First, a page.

What is a Gas Spring? Gas Springs are self-contained, pneumatic devices capable of producing very large forces (5 - 1,200 lbs.) from a compacted piece. A gas spring consists of a pistonattached to a shaft moving within a sealed cylinder charged with nitrogen. The piston has an orifice which allows gas pressure to pass through and act equally on both sides. It is the pressure acting on the shaft cross-sectional area which provides the spring its force.
The output forces are the result of the differential between the pressure in the cylinder and the atmospheric pressure outside the cylinder acting on the cross section of the piston/shaft. As the piston/shaft is compressed into the cylinder the internal pressure increases according to the volume of gas displaced by the rod. This increase in force is called the K-Factor. Because they operate on simple pressure differentials, gas springs will perform as well in the vacuum of space as they do on land.
What is K-Factor? K-factor is the ratio of the compressed force (P2) and the extended force (P1). As governed by Boyle’s Law, P2 force is always greater than the P1 force. During compression, the volume of the piston/shaft introduced in the cylinder displaces an equal volume of gas, increasing the pressure in the cylinder which increase the force of the spring.
What is Gas Spring Force? Gas spring force is often designated as P1 which is the force measured 1 inch from full extension. Force is a function of the charge pressure in the cylinder acting on the cross section of the rod. The smaller the diameter of the piston/rod the lower the force at the same pressure. For example, a gas spring with a 9/16 (14mm) rod charged to 1000 psi will have a P1 force of 200 pounds while a spring with a 5/16 (8mm) rod charged to the same pressure will have a P1 force of 65 pounds.
How does Temperature affect the Life and Performance of Gas Springs? Temperature affects gas springs in two ways. As the temperature of the gas spring changes, the internal pressure also changes.As internal pressure changes, so does the output force.
Very high or very low temperatures can adversely affect the gas spring’s ability to retain its gas charge. At very high temperatures, the permeability of the seal increases and gas molecules may diffuse through the seal more quickly. Gas Springs can support and perform reliably at temperatures ranging from -40°F to 300°F (-40°C to 148°C).
How does Temperature affect Gas Spring Force? The force produced by a gas spring varies linearly by .19% for each degree F change from ambient temperature of 70 degree F. For example, a 30 degree change in temperature results in a 5.7% change in spring force (30 x .19% =5.7%).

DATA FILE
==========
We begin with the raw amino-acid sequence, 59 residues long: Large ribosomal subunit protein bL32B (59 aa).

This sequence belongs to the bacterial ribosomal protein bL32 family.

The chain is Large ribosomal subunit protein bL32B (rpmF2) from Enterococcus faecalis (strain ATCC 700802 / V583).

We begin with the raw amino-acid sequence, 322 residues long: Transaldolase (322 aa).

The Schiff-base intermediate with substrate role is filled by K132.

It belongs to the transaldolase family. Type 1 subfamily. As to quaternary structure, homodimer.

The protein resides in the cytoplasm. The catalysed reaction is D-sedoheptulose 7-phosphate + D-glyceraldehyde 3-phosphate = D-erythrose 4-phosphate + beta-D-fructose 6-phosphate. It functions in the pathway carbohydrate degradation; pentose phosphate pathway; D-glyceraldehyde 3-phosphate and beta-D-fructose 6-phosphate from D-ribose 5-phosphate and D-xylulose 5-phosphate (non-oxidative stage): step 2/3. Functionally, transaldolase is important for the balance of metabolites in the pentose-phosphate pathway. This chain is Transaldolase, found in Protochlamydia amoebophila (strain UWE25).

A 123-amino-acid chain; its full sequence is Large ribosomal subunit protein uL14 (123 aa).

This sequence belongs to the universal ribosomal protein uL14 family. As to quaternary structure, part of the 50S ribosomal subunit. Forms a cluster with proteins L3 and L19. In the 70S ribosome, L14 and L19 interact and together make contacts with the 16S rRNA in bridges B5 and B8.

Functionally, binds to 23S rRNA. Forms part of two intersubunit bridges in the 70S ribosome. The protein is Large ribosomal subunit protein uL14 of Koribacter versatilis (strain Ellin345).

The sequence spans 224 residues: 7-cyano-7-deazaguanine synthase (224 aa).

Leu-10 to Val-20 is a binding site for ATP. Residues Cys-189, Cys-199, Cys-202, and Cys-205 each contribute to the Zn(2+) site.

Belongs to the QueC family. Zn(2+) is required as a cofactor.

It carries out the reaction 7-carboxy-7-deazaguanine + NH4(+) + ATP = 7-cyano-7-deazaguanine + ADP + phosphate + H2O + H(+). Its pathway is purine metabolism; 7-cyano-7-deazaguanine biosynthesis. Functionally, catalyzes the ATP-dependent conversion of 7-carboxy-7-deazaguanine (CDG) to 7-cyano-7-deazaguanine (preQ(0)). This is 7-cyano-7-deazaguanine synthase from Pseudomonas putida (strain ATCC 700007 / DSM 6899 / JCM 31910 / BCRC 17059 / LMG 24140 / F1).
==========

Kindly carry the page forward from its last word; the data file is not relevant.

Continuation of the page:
What is the preferred Mounting Orientation of a Gas Spring? The type of damping designed into the unit determines the mounting orientation of a damper. Extension and compression dampers require specific orientations.
How does a Tension Spring Work? Tension gas springs work by keeping the piston rod in the closed position, operating in the opposite direction of other gas springs. Since a tension gas spring is compressed in its relaxed state, it always returns to its relaxed state once extension is stopped. Extension dampers should be mounted shaft down to provide consistent damping for the full stroke. If mounted with the shaft pointing up, the unit may experience inconsistent damping or no damping at all.Compression dampers should be mounted shaft up to provide consistent damping for the full stroke. If mounted with the shaft pointing down, the unit may experience inconsistent damping or no damping at all. Lubrication of the seal is not a problem due to the high volume of oil contained in a damper.
What is the expected Life of a Gas Spring? When calculating the approximate life of a gas spring, one must first determine how much force the support can lose before the user considers the support too weak in the application. The time it takes to lose this amount of force is considered to be the life of the gas spring. All gas springs lose output force over time. The rate at which force loss occurs varies greatly by application. Factors which affect the rate of force loss include size of the support, orientation, number of cycles, ambient temperature, vibration and the geometry of the application. Considering all of the variables, it is very difficult to estimate life accurately without actual testing of the application.